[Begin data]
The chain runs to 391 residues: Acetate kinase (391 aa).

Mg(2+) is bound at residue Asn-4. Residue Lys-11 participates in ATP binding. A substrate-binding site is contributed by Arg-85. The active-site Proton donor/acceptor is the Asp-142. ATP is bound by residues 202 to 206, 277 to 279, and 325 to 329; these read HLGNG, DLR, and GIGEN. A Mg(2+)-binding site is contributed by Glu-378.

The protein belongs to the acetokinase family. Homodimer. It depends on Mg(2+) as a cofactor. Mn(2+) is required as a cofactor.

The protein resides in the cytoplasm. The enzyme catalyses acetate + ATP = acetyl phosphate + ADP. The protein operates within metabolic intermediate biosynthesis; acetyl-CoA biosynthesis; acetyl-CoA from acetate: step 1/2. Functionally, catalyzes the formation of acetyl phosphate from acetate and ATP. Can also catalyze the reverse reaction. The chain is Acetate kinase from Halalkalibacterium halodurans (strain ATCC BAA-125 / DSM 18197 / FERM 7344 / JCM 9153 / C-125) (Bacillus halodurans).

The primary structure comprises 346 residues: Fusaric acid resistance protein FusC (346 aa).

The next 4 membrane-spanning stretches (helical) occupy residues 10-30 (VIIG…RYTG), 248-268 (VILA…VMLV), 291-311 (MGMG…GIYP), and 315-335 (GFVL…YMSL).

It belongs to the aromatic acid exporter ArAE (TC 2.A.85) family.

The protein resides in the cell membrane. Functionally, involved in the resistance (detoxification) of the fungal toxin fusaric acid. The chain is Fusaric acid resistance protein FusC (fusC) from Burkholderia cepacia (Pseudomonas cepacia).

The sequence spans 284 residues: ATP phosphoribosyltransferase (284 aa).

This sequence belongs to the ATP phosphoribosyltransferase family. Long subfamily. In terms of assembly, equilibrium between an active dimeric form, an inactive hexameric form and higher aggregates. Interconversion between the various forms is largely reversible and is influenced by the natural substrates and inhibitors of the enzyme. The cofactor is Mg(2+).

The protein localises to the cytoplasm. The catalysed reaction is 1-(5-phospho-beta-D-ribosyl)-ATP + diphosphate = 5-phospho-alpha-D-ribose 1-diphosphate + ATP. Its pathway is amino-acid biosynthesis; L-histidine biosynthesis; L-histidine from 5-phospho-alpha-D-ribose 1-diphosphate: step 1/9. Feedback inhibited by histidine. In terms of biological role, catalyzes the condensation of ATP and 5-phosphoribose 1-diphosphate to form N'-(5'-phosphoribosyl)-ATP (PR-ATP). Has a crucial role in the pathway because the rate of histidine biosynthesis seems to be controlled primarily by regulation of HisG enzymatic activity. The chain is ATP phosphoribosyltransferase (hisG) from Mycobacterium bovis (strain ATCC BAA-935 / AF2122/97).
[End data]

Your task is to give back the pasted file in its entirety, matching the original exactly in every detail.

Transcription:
The chain runs to 391 residues: Acetate kinase (391 aa).

Mg(2+) is bound at residue Asn-4. Residue Lys-11 participates in ATP binding. A substrate-binding site is contributed by Arg-85. The active-site Proton donor/acceptor is the Asp-142. ATP is bound by residues 202 to 206, 277 to 279, and 325 to 329; these read HLGNG, DLR, and GIGEN. A Mg(2+)-binding site is contributed by Glu-378.

The protein belongs to the acetokinase family. Homodimer. It depends on Mg(2+) as a cofactor. Mn(2+) is required as a cofactor.

The protein resides in the cytoplasm. The enzyme catalyses acetate + ATP = acetyl phosphate + ADP. The protein operates within metabolic intermediate biosynthesis; acetyl-CoA biosynthesis; acetyl-CoA from acetate: step 1/2. Functionally, catalyzes the formation of acetyl phosphate from acetate and ATP. Can also catalyze the reverse reaction. The chain is Acetate kinase from Halalkalibacterium halodurans (strain ATCC BAA-125 / DSM 18197 / FERM 7344 / JCM 9153 / C-125) (Bacillus halodurans).

The primary structure comprises 346 residues: Fusaric acid resistance protein FusC (346 aa).

The next 4 membrane-spanning stretches (helical) occupy residues 10-30 (VIIG…RYTG), 248-268 (VILA…VMLV), 291-311 (MGMG…GIYP), and 315-335 (GFVL…YMSL).

It belongs to the aromatic acid exporter ArAE (TC 2.A.85) family.

The protein resides in the cell membrane. Functionally, involved in the resistance (detoxification) of the fungal toxin fusaric acid. The chain is Fusaric acid resistance protein FusC (fusC) from Burkholderia cepacia (Pseudomonas cepacia).

The sequence spans 284 residues: ATP phosphoribosyltransferase (284 aa).

This sequence belongs to the ATP phosphoribosyltransferase family. Long subfamily. In terms of assembly, equilibrium between an active dimeric form, an inactive hexameric form and higher aggregates. Interconversion between the various forms is largely reversible and is influenced by the natural substrates and inhibitors of the enzyme. The cofactor is Mg(2+).

The protein localises to the cytoplasm. The catalysed reaction is 1-(5-phospho-beta-D-ribosyl)-ATP + diphosphate = 5-phospho-alpha-D-ribose 1-diphosphate + ATP. Its pathway is amino-acid biosynthesis; L-histidine biosynthesis; L-histidine from 5-phospho-alpha-D-ribose 1-diphosphate: step 1/9. Feedback inhibited by histidine. In terms of biological role, catalyzes the condensation of ATP and 5-phosphoribose 1-diphosphate to form N'-(5'-phosphoribosyl)-ATP (PR-ATP). Has a crucial role in the pathway because the rate of histidine biosynthesis seems to be controlled primarily by regulation of HisG enzymatic activity. The chain is ATP phosphoribosyltransferase (hisG) from Mycobacterium bovis (strain ATCC BAA-935 / AF2122/97).